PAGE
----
Since Peyton Rous in 1911 discovered the agent capable of producing a myxosarcoma in chickens, much speculation has suggested that viral agents are the cause of cancer. At the present time a relationship between virus and tumor in man appears on the horizon,1 and an increasing number of agents has been proved capable of causing tumors and leukemia in small animals. The recently reported Moloney agent and the polyoma virus, which produces a variety of tumors in several small animals, have been discoveries of the 1960's.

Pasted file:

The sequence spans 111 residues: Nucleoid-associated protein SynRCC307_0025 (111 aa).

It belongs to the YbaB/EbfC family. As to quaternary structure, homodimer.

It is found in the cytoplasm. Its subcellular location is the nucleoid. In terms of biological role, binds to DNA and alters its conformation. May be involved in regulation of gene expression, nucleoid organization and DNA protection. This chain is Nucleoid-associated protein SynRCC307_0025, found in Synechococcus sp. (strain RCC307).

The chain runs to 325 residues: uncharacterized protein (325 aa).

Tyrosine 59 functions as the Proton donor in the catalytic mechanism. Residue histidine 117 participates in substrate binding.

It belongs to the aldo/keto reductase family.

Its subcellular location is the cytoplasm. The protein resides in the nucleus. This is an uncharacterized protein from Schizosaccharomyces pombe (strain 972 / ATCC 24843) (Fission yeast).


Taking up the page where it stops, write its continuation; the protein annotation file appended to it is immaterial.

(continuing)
Meanwhile the Rous agent has been continuously nurtured. It has been purified, grown in cell culture, and planted in chick embryos; methods of titrating its strength have been developed. Its general character is unchanged. It is capable of producing tumors in several species of birds; the tumors always develop from cells of mesenchymal origin. Today strains are recognized, with different biophysical and biological